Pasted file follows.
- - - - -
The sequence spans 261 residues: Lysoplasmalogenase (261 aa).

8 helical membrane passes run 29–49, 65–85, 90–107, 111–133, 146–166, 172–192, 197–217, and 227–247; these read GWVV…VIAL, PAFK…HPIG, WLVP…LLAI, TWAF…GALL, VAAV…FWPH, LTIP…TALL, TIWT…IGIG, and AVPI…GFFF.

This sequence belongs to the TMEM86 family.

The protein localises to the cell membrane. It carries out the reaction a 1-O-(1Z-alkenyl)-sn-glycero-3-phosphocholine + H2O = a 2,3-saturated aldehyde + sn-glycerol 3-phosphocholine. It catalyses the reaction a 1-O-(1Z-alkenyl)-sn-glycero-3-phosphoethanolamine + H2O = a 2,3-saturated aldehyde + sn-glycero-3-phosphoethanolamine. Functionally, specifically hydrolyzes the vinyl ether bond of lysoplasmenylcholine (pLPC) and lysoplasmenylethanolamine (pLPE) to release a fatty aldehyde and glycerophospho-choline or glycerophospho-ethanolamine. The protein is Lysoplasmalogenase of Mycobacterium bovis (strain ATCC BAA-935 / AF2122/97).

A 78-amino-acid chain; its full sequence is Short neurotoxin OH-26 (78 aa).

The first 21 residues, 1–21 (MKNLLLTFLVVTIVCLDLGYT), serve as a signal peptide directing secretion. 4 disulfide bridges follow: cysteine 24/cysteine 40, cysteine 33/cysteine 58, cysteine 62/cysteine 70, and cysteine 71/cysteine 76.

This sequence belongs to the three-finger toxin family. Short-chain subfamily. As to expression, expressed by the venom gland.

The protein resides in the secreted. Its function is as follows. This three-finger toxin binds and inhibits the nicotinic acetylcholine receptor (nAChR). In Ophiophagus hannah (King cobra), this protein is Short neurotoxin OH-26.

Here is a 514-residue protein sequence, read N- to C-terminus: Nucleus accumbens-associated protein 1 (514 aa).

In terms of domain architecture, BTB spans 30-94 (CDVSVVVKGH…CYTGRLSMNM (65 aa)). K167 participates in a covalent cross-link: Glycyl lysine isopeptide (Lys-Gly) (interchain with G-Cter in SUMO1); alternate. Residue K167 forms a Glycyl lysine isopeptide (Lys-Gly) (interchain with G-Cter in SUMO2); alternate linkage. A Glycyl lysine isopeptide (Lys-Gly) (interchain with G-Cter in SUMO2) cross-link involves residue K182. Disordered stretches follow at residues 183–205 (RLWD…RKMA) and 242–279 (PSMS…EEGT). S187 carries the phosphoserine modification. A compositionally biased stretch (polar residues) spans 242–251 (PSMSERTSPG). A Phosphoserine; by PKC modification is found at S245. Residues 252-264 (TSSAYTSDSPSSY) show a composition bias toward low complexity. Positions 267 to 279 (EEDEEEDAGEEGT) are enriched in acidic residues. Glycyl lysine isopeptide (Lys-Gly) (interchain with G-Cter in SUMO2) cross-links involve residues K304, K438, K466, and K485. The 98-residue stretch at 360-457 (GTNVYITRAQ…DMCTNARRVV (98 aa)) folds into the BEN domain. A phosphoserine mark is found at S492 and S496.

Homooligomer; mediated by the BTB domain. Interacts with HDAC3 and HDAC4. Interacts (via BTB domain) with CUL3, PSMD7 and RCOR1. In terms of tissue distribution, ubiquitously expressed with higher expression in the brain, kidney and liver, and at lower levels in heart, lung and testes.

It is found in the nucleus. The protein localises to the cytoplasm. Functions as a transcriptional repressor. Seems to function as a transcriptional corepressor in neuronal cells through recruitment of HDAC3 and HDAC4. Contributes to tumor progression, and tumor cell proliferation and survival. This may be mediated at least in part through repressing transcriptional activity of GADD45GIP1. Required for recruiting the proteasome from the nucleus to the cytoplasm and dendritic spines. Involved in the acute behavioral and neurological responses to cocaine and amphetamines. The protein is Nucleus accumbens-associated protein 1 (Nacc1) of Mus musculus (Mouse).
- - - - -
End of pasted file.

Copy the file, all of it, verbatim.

The sequence spans 261 residues: Lysoplasmalogenase (261 aa).

8 helical membrane passes run 29–49, 65–85, 90–107, 111–133, 146–166, 172–192, 197–217, and 227–247; these read GWVV…VIAL, PAFK…HPIG, WLVP…LLAI, TWAF…GALL, VAAV…FWPH, LTIP…TALL, TIWT…IGIG, and AVPI…GFFF.

This sequence belongs to the TMEM86 family.

The protein localises to the cell membrane. It carries out the reaction a 1-O-(1Z-alkenyl)-sn-glycero-3-phosphocholine + H2O = a 2,3-saturated aldehyde + sn-glycerol 3-phosphocholine. It catalyses the reaction a 1-O-(1Z-alkenyl)-sn-glycero-3-phosphoethanolamine + H2O = a 2,3-saturated aldehyde + sn-glycero-3-phosphoethanolamine. Functionally, specifically hydrolyzes the vinyl ether bond of lysoplasmenylcholine (pLPC) and lysoplasmenylethanolamine (pLPE) to release a fatty aldehyde and glycerophospho-choline or glycerophospho-ethanolamine. The protein is Lysoplasmalogenase of Mycobacterium bovis (strain ATCC BAA-935 / AF2122/97).

A 78-amino-acid chain; its full sequence is Short neurotoxin OH-26 (78 aa).

The first 21 residues, 1–21 (MKNLLLTFLVVTIVCLDLGYT), serve as a signal peptide directing secretion. 4 disulfide bridges follow: cysteine 24/cysteine 40, cysteine 33/cysteine 58, cysteine 62/cysteine 70, and cysteine 71/cysteine 76.

This sequence belongs to the three-finger toxin family. Short-chain subfamily. As to expression, expressed by the venom gland.

The protein resides in the secreted. Its function is as follows. This three-finger toxin binds and inhibits the nicotinic acetylcholine receptor (nAChR). In Ophiophagus hannah (King cobra), this protein is Short neurotoxin OH-26.

Here is a 514-residue protein sequence, read N- to C-terminus: Nucleus accumbens-associated protein 1 (514 aa).

In terms of domain architecture, BTB spans 30-94 (CDVSVVVKGH…CYTGRLSMNM (65 aa)). K167 participates in a covalent cross-link: Glycyl lysine isopeptide (Lys-Gly) (interchain with G-Cter in SUMO1); alternate. Residue K167 forms a Glycyl lysine isopeptide (Lys-Gly) (interchain with G-Cter in SUMO2); alternate linkage. A Glycyl lysine isopeptide (Lys-Gly) (interchain with G-Cter in SUMO2) cross-link involves residue K182. Disordered stretches follow at residues 183–205 (RLWD…RKMA) and 242–279 (PSMS…EEGT). S187 carries the phosphoserine modification. A compositionally biased stretch (polar residues) spans 242–251 (PSMSERTSPG). A Phosphoserine; by PKC modification is found at S245. Residues 252-264 (TSSAYTSDSPSSY) show a composition bias toward low complexity. Positions 267 to 279 (EEDEEEDAGEEGT) are enriched in acidic residues. Glycyl lysine isopeptide (Lys-Gly) (interchain with G-Cter in SUMO2) cross-links involve residues K304, K438, K466, and K485. The 98-residue stretch at 360-457 (GTNVYITRAQ…DMCTNARRVV (98 aa)) folds into the BEN domain. A phosphoserine mark is found at S492 and S496.

Homooligomer; mediated by the BTB domain. Interacts with HDAC3 and HDAC4. Interacts (via BTB domain) with CUL3, PSMD7 and RCOR1. In terms of tissue distribution, ubiquitously expressed with higher expression in the brain, kidney and liver, and at lower levels in heart, lung and testes.

It is found in the nucleus. The protein localises to the cytoplasm. Functions as a transcriptional repressor. Seems to function as a transcriptional corepressor in neuronal cells through recruitment of HDAC3 and HDAC4. Contributes to tumor progression, and tumor cell proliferation and survival. This may be mediated at least in part through repressing transcriptional activity of GADD45GIP1. Required for recruiting the proteasome from the nucleus to the cytoplasm and dendritic spines. Involved in the acute behavioral and neurological responses to cocaine and amphetamines. The protein is Nucleus accumbens-associated protein 1 (Nacc1) of Mus musculus (Mouse).